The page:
13 posts tagged with architecture by carter.
Displaying 1 through 13 of 13.
Celsus is a collaborative wiki for articles related to the history, design, construction, and renovation of libraries. [more inside]
Shigeru Ban is a Japanese architect whose work includes 'temporary' structures (YT) made from cardboard tubes. His work blurs the distinction between temporary and permanent, and includes designs that focus on cost effective and liveable shelter after natural and human disasters. Now, two-and-a-half years after the Christchurch, New Zealand earthquake destroyed the city's cathedral, the Cardboard Cathedral has been opened. [See also: 1 2 ]
A collection of pictures of mailboxes in the western US - part of the Fife Collection of Western U.S. Vernacular Architecture, which also includes quilts, murals, tree bark graffiti, fences, gravestones, and festivals, and other examples of folklife and material culture visually recorded by folklorists Austin and Alta Fife. [more inside]
Quicktime VR photos of Tokyo - tunnels - night - large drains - buildings - etc. The nav is mainly in Japanese but the "VR List" link, lower right, seems to be the main index.
FOVICKS - Friends Of Vast Industrial Concrete Kafkaesque Structures - a photo essay on the concrete geometries of the Los Angeles River flood control channels. [via inhabitat]
Maya Ruins - Nice images of Maya ruins in Mexico, Belize, Guatemala and Honduras, indexed to site plans. See for instance Uxmal: the Grand Pyramid, the House of the Doves, the Nunnery Quadrangle, and the Pyramid of the Magician. See also: the Meso-American Photo Archives.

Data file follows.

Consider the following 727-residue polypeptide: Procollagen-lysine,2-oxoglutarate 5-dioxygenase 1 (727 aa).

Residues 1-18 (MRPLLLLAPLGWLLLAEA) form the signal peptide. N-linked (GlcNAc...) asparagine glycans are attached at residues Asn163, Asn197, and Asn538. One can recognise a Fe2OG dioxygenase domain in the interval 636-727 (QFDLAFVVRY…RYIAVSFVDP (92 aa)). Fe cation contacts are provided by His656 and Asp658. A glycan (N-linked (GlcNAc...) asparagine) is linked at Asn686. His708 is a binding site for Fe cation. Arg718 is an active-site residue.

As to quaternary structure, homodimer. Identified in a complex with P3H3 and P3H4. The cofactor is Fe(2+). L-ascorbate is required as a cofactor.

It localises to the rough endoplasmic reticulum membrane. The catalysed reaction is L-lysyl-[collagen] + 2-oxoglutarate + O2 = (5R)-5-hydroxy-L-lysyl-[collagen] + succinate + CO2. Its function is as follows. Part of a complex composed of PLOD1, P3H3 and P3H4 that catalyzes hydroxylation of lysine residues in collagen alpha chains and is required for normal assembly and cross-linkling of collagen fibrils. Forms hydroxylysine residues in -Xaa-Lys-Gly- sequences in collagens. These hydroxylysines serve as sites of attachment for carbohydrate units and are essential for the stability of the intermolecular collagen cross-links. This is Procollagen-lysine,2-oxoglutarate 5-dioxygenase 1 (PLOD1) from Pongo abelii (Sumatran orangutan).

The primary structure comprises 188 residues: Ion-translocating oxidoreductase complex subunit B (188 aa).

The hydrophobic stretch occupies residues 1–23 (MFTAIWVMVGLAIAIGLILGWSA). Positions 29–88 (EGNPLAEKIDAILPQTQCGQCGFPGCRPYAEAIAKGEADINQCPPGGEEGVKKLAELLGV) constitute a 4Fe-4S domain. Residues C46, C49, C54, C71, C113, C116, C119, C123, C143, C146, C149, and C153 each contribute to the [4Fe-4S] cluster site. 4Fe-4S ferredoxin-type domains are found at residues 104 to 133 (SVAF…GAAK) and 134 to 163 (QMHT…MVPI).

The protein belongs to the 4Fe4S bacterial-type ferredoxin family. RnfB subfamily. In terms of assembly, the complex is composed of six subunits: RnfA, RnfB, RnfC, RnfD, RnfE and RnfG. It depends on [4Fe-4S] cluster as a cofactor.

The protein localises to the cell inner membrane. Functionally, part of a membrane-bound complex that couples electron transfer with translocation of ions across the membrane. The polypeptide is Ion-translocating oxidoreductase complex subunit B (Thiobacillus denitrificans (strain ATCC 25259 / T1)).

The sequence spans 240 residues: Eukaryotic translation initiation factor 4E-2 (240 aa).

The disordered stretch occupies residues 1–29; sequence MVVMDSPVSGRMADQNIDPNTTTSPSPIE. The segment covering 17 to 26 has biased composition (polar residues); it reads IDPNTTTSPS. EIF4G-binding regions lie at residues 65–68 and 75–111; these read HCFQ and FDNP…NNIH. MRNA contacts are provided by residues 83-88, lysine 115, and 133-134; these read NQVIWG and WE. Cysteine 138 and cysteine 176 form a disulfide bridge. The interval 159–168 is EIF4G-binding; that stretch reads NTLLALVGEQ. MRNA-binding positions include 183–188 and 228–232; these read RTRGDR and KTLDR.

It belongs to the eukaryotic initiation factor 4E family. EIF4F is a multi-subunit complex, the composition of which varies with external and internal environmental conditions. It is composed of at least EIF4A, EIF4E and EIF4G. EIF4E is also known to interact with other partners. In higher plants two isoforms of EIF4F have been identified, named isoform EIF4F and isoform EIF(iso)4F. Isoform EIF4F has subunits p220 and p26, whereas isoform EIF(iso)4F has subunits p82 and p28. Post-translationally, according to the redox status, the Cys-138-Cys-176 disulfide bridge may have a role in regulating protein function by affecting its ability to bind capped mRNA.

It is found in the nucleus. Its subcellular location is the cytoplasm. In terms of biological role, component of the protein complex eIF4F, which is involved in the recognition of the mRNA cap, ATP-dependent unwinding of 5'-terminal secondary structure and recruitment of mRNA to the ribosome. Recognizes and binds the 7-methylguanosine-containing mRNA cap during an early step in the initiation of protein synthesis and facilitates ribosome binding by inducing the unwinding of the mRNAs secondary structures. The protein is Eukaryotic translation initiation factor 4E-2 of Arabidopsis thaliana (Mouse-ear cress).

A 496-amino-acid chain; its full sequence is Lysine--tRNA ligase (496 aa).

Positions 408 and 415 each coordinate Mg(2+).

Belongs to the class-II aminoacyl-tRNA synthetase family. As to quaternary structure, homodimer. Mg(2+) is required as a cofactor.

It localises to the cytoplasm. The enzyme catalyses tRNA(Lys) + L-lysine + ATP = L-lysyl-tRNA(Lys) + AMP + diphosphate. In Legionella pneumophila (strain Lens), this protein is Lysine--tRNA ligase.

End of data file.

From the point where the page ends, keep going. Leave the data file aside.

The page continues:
Curating the City A Flash exhibition exploring the past and present urban landscape of Wilshire Boulevard, Los Angeles. A modest topic explored in depth - which is perhaps what makes it so fascinating. The site includes a pdf guidebook, in case you want to check out the bricks-and-mortar version.
Meiji architecture The Meiji Mura is an open-air museum with many examples of Japanese Meiji-period architecture from between the mid 19th century and the early decades of the 20th. The buildings, often rescued from the threat of demolition, show how Japan developed its own distinctive modern architectural style during this period.
Virtual Reality Tours of Seven European Churches Beautiful quicktime panoramas taken inside and outside of the churches. Navigate using maps or image hotspots. I really like the Sant' Andrea Mantova, built by Alberti between 1470 and 1476.
Photographs of London Underground Stations Taken on black and white film, then coloured in photoshop. A nice example.
Charles Eames (1907-78) and Ray Eames (1912-88) gave shape to America's twentieth century. Their lives and work represented the nation's defining social movements: the West Coast's coming-of-age, the economy's shift from making goods to the producing information, and the global expansion of American culture. This Library of Congress exhibit outlines major themes of the Eames' life and voluminous works, including architecture, furniture, and the film Powers of Ten. It is wonderfully illustrated with artifacts, photos of their life and work, and examples from the Eames' collection of 350,000 slides.
Images of medieval architecture. A great site put together by Alison Stones, Professor of History of Art and Architecture at the University of Pittsburgh. There are two large gazetteers, one for Britain, and one for France. Besides photos, there are many plans, sketches and elevation drawings, which help to give an idea of the sheer scale of gothic cathedrals such as the cathedral of Saint-Étienne at Bourges (scroll down for the human figures at the bottom).